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Hayley Westenra

Methodist Choir aim for special Messiah

By The Huddersfield Daily Examiner

IT COULDN'T be a bigger year for Huddersfield Methodist Choir.

Sixty years old this year, the choir is celebrating in style.

First comes a jubilee performance of Handel's Messiah at Huddersfield Town Hall on December 6 followed 11 days later by a Christmas concert at the same venue featuring the New Zealand singer Hayley Westenra plus the Pennine Brass Band.

The choir has been singing Messiah at the Town Hall since 1946 and they aim to make this year's performance particularly memorable. The choir was formed when around 400 singers from chapel choirs across Huddersfield came together at the end of the war to sing Messiah.

Today the choir is no longer a religious organisation but comprises singers who simply love to sing.

That first performance in Huddersfield Town Hall on December 17, 1946 was packed. Tickets cost between one shilling (that's about 5p in today's parlance) and three shillings (that's about 15p).

And to mark those wonderfully nostalgic prices, the choir agreed to sell the first 10 tickets bought for next week's concert at 1946 prices. So some lucky concertgoers have snapped up tickets for next Tuesday's (December 6) celebratory concert at just 5p for a gallery seat, 10p for an area ticket and 15p for the privilege of sitting in the balcony.

The jubilee concert is certainly capturing the imaginations of many connected with the Methodist Choir both present and past. Supporters are travelling from all corners it seems to hear a concert which will be packed not just with present choir members but with some of its former singers and with guests voices from other well-known local choirs .

Word has it that there may be as many as 50 "extras" turning out to join the ranks for this very special event. Of that number who turned up for rehearsals over a two week period, eight were tenors with another nine singing bass, a remarkable feat for any choir!

Some of the singers are from Huddersfield Choral Society, both present and retired members, some are from Wakefield Festival Choir and some from Holmfirth Choral Society.

"One has sung with the London Festival Orchestra and another with the Hallé. There are a few coming from the U3A Choir and members of the Methodist choir have come out of retirement to sing," said a choir spokesman.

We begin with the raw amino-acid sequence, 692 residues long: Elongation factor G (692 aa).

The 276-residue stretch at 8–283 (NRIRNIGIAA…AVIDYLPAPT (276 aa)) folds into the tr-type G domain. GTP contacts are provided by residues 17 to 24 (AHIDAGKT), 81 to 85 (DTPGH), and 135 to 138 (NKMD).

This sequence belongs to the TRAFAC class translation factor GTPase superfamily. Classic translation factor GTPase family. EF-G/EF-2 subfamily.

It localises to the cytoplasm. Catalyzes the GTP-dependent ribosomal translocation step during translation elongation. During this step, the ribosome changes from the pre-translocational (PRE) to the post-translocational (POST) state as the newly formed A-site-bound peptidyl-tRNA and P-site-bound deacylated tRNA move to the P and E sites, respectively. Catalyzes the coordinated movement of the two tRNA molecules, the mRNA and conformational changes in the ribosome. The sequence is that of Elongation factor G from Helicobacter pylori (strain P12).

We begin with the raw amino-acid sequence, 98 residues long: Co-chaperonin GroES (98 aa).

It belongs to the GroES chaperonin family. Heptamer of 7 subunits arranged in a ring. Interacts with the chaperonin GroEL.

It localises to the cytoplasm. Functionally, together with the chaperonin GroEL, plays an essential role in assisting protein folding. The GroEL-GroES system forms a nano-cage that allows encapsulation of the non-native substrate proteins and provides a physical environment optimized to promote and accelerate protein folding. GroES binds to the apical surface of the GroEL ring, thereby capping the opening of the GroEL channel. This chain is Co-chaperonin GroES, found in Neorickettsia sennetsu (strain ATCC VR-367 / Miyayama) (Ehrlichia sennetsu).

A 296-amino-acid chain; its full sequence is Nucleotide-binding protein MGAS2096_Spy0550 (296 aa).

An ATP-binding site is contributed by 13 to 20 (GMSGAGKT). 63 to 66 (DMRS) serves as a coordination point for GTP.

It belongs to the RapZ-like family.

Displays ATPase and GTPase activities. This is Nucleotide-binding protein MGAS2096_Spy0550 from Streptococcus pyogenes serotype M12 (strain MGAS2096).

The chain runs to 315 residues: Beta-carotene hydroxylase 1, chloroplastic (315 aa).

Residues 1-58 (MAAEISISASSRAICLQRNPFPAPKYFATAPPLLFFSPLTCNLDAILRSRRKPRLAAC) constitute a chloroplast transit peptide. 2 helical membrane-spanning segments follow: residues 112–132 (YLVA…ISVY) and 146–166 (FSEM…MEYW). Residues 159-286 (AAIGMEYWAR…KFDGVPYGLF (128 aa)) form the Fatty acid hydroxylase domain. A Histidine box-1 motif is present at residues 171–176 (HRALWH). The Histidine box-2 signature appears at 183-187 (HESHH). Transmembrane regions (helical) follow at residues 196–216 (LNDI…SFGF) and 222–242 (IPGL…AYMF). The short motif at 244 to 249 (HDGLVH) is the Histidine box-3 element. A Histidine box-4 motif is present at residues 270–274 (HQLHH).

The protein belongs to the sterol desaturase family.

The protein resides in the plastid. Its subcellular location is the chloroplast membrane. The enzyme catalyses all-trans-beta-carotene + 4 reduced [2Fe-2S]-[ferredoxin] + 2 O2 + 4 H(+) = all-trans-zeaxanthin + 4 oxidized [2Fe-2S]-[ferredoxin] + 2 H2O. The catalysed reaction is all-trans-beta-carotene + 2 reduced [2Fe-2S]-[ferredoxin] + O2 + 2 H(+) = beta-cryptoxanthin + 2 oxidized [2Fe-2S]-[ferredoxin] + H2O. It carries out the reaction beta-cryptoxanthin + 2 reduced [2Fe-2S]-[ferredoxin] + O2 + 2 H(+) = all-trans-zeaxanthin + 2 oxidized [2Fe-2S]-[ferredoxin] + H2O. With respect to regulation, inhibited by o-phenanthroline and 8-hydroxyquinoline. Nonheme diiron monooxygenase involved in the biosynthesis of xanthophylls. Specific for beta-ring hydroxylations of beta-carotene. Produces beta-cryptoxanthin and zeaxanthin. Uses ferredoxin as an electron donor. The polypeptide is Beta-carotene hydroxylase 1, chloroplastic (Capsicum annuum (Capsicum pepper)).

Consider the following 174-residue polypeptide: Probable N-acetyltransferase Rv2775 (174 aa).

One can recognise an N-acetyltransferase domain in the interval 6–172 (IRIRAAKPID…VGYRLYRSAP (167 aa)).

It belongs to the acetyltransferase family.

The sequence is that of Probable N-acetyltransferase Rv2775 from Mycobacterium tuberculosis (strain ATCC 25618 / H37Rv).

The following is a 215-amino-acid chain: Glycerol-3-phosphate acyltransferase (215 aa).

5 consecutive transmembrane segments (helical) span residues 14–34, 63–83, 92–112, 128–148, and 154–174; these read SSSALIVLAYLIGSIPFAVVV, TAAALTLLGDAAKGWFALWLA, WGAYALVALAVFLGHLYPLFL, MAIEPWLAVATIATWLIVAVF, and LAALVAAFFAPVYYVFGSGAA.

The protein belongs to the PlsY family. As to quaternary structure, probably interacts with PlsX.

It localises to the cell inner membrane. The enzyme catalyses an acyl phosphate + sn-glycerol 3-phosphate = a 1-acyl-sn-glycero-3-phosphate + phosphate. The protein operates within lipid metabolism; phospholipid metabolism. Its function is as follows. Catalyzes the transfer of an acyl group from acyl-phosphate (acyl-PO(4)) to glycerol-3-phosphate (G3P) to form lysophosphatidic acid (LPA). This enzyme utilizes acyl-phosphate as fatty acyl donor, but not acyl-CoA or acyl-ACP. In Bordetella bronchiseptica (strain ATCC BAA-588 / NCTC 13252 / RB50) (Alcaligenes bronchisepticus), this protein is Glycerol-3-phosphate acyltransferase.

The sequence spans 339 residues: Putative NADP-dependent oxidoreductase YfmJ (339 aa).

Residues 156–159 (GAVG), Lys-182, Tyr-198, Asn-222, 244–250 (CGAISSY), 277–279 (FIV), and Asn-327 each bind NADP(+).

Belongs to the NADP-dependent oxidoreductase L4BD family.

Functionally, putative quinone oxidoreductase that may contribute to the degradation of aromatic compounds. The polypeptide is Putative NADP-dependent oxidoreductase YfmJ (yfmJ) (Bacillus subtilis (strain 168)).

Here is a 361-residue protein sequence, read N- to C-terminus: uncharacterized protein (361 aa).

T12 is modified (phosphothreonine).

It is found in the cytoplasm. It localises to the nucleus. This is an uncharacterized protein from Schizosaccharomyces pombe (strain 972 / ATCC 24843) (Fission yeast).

And some are literally going the extra mile to get involved whether as singers or in the audience.

Brian Bullick, a retired minister, and his wife Anne will be travelling from St Anne's to be there - as will Ron Horn who will make the journey from Keswick.

Photographs and memories have been flying in thick and fast from choir officers who have found that ads and stories about the jubilee have sparked off lots of reminiscences about the choir and about that first concert in particular.

That first concert, staged as the country was still struggling to come to terms with a new life after the end of World War 2, hoped to raise money for the Methodist Appeal for Bombed Churches. The choir's charity this year is the Yorkshire Air Ambulance

The massed voices in 1946 were accompanied by Mr Ernest Cooper at the organ - a tradition which is still maintained, the organist for this year's performance being Simon Lindley. That early choir was conducted by Mr A S Frost and the choir's current man with the baton, Alan Brierley, will lead this year's Messiah.

According to the Examiner review pubished the day following the debut concert: "The choir had a good balance, their singing had always confidence in attack and in such choruses as For Unto Us, Mr Frost was able to secure an easy and fluent rhythm as well as a fine tone."

The soloists were Miss Hilda Broadbent, Miss Elsie Jackson, Mr Jack Ardron and Mr H Wingfield Sykes.

The soprano Miss Hilda Beaumont was said to sing with a voice of "lovely quality".

Miss Elsie Jackson, it said "Sang the contralto solos with a fine appreciation of their value but it was probably nervousness that surprisingly robbed this singer of the power to finish long phrases with complete effect".

"Why Do The Nations? was sung by Mr H Winfield Sykes with a freedom, robust effect and full generous tone that were wholly engaging."

"The tenor solos were well sung by Mr Jack Ardron. His production was a little on the tight side but the tone had clarity and resonance and his singing of Thy Rebuke and the succeeding numbers was marked by a deep understanding of the music and an expressive power that had both complete sincerity and vocal finish."

Mr Cooper's organ playing was also highly praised. "The accompanist secured often an effect of genuine brilliance".

After reading about the 60th anniversary performance of Messiah in Denis Kilcommons' Examiner Diary, Jack Ardron's cousin Mrs Mary Newman came up with some photographs which you can see above.

Music clearly ran in the family because she too was a singer with the Glee & Madrigal and with St Mary's Outlane. Jack sang for both.

Soloist H Winfield Sykes sang with the Choral and Elsie Beaumont sang with the Choral, Lindley Zion and with Huddersfield Ladies.

Bags of memories then and a feeling of much to celebrate as Huddersfield Methodist Choir prepares for another, milestone Messiah.

Saturday 17 November
* Tickets for the concert at Huddersfield Town Hall on December 6 at 7.15pm on 01484-542257.

Info uploaded 20051201 : Source: Jon Voslo


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